In the fifth scene of the fourth act of Shakespeare’s King Lear, Edgar reads a letter written by Lear’s daughter Goneril to his bastard brother Edmund. In it, she reveals her longing for Edmund, inciting him to kill her husband in order to win her heart and body and lay claim to her husband’s title and property. Shocked by the discovery of her treachery, Edgar cries out, “O indistinguished space of woman’s will!” (Shakespeare, 2008, p. 2463). In Shakespeare’s time, the word “distinguish” meant “to differentiate or to classify” and was synonymous with “faithfully acknowledging or recognizing something and giving reason...its due” (Abate – Mazzolla, 2003, p. 2). The meaning of “will” in a modern context is related to desire, longing, even lust. But traditionally, a woman’s “will” was thought of as irrational, unpredictable, capricious, amoral. In Hilský’s Czech translation of the play, “will” is compared to a bottomless ocean, a fitting metaphor given that the ocean itself is often characterised as indistinct, unfathomable, mutable, illogical and dangerous. I argue that this “indistinguished space” is one of the important motifs in Renaissance culture, which allows us to explore the restrictive gender roles during this time (Abate – Mazzolla, 2003, p. 2). The literary representation of the “indistinguished space” was largely a male invention. This hegemony was shaken in 1621 with the publication of Lady Mary Wroth’s romance The Countess of Montgomery’s Urania and her sonnet sequence Pamphilia to Amphilanthus. The daughter of Robert Sidney and niece of Philip Sidney and Mary Sidney Herbert, Countess of Pembroke, Wroth was the first English woman to compose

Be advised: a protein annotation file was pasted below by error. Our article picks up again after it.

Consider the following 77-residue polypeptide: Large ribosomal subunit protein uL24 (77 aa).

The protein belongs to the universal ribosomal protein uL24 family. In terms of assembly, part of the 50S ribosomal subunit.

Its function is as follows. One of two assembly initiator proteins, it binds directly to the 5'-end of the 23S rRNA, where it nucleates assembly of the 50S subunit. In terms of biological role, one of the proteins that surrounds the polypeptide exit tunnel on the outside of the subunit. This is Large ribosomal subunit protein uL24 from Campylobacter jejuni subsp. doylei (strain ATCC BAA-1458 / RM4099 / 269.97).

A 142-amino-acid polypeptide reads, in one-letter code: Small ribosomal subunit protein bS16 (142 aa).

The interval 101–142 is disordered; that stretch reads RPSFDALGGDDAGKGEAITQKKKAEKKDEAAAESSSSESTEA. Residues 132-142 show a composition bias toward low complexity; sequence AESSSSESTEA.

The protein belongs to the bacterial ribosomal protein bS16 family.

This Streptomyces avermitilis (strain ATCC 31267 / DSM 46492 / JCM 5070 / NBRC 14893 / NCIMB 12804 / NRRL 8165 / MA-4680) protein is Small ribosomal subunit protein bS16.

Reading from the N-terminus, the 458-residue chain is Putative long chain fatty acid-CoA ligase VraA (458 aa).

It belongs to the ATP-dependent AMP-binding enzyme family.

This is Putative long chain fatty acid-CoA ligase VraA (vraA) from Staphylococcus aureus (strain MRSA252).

a prose romance (Urania) and original dramatic comedy (Love’s Victory) (Brennan – Hannay – Lamb, 2015b, p. 77.) and the second English woman to write a sonnet sequence (Pamphilia to Amphilanthus). In the final poem of her collection Pamphilia to Amphilanthus, Pamphilia, Wroth’s alter ego, rejects “the discource
of Venus, and her sunn” (Wroth, 1983, p. 142). I contend that this marks the point at which Wroth creates an alternative discourse of love based on a new erotic mythology in which the key element is Constancy (Kingsley-Smith, 2010, p. 128). As Pamphilia herself remarks: “Now lett your constancy your honor prove” (Wroth, 1983, p. 142). Based on the imaginary dialogue between Herbert and Wroth, Wroth’s identification with the constancy of love emerges. It is difficult to assess to what degree their poetry can be seen as forming mutual responses to each other, but it is possible to assume a strong biographical basis given that both authors
pick up and riff on the themes of the other. Wroth’s narrative foregrounds the constancy of love as personified in the character of Pamphilia. “This testament of me”, as Pamphilia puts it, becomes a story of her own journey of finding solace through consolation, sharing and communication with other women, an act of self-fashioning that reasserts female power through the fulfilment of both real and fictional destinies.